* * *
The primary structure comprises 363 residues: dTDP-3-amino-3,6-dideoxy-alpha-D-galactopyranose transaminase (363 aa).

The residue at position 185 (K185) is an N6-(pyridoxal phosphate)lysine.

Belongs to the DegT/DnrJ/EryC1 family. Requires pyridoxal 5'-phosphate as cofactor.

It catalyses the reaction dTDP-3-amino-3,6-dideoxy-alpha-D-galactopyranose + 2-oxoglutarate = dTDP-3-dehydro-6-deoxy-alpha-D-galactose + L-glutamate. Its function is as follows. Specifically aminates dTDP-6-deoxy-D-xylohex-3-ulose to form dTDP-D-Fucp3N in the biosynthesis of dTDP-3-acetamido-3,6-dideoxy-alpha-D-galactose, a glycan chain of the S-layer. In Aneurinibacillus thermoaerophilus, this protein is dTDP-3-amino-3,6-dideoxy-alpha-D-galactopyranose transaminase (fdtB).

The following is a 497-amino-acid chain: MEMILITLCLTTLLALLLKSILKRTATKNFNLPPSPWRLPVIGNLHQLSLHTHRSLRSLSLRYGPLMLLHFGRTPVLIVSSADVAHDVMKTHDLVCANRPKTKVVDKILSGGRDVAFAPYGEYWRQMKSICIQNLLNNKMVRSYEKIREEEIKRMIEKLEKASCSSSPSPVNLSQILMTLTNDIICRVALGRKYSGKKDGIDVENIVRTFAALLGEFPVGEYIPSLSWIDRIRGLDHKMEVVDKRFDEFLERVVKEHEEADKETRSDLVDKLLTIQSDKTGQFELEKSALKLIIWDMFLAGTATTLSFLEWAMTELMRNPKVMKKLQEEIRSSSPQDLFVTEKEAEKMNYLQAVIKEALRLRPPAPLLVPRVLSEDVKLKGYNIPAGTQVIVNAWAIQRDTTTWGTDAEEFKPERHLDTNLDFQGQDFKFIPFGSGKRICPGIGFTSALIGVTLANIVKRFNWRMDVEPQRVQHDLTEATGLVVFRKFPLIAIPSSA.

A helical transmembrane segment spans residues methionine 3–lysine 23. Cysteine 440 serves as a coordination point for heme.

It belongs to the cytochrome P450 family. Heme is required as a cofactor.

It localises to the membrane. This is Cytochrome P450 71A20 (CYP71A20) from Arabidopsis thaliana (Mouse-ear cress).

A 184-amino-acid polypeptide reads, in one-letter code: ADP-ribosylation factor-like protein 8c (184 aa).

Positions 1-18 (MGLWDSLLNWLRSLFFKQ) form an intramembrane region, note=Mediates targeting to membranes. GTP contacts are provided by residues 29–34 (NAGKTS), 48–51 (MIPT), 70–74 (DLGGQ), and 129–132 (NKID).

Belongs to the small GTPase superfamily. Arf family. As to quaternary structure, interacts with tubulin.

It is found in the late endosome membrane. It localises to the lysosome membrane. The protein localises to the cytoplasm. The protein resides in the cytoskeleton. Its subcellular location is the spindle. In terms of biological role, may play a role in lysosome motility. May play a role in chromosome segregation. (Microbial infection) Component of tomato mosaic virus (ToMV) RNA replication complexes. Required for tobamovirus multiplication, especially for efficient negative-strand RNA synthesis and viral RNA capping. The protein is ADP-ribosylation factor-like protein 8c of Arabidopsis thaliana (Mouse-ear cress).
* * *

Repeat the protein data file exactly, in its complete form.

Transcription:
The primary structure comprises 363 residues: dTDP-3-amino-3,6-dideoxy-alpha-D-galactopyranose transaminase (363 aa).

The residue at position 185 (K185) is an N6-(pyridoxal phosphate)lysine.

Belongs to the DegT/DnrJ/EryC1 family. Requires pyridoxal 5'-phosphate as cofactor.

It catalyses the reaction dTDP-3-amino-3,6-dideoxy-alpha-D-galactopyranose + 2-oxoglutarate = dTDP-3-dehydro-6-deoxy-alpha-D-galactose + L-glutamate. Its function is as follows. Specifically aminates dTDP-6-deoxy-D-xylohex-3-ulose to form dTDP-D-Fucp3N in the biosynthesis of dTDP-3-acetamido-3,6-dideoxy-alpha-D-galactose, a glycan chain of the S-layer. In Aneurinibacillus thermoaerophilus, this protein is dTDP-3-amino-3,6-dideoxy-alpha-D-galactopyranose transaminase (fdtB).

The following is a 497-amino-acid chain: MEMILITLCLTTLLALLLKSILKRTATKNFNLPPSPWRLPVIGNLHQLSLHTHRSLRSLSLRYGPLMLLHFGRTPVLIVSSADVAHDVMKTHDLVCANRPKTKVVDKILSGGRDVAFAPYGEYWRQMKSICIQNLLNNKMVRSYEKIREEEIKRMIEKLEKASCSSSPSPVNLSQILMTLTNDIICRVALGRKYSGKKDGIDVENIVRTFAALLGEFPVGEYIPSLSWIDRIRGLDHKMEVVDKRFDEFLERVVKEHEEADKETRSDLVDKLLTIQSDKTGQFELEKSALKLIIWDMFLAGTATTLSFLEWAMTELMRNPKVMKKLQEEIRSSSPQDLFVTEKEAEKMNYLQAVIKEALRLRPPAPLLVPRVLSEDVKLKGYNIPAGTQVIVNAWAIQRDTTTWGTDAEEFKPERHLDTNLDFQGQDFKFIPFGSGKRICPGIGFTSALIGVTLANIVKRFNWRMDVEPQRVQHDLTEATGLVVFRKFPLIAIPSSA.

A helical transmembrane segment spans residues methionine 3–lysine 23. Cysteine 440 serves as a coordination point for heme.

It belongs to the cytochrome P450 family. Heme is required as a cofactor.

It localises to the membrane. This is Cytochrome P450 71A20 (CYP71A20) from Arabidopsis thaliana (Mouse-ear cress).

A 184-amino-acid polypeptide reads, in one-letter code: ADP-ribosylation factor-like protein 8c (184 aa).

Positions 1-18 (MGLWDSLLNWLRSLFFKQ) form an intramembrane region, note=Mediates targeting to membranes. GTP contacts are provided by residues 29–34 (NAGKTS), 48–51 (MIPT), 70–74 (DLGGQ), and 129–132 (NKID).

Belongs to the small GTPase superfamily. Arf family. As to quaternary structure, interacts with tubulin.

It is found in the late endosome membrane. It localises to the lysosome membrane. The protein localises to the cytoplasm. The protein resides in the cytoskeleton. Its subcellular location is the spindle. In terms of biological role, may play a role in lysosome motility. May play a role in chromosome segregation. (Microbial infection) Component of tomato mosaic virus (ToMV) RNA replication complexes. Required for tobamovirus multiplication, especially for efficient negative-strand RNA synthesis and viral RNA capping. The protein is ADP-ribosylation factor-like protein 8c of Arabidopsis thaliana (Mouse-ear cress).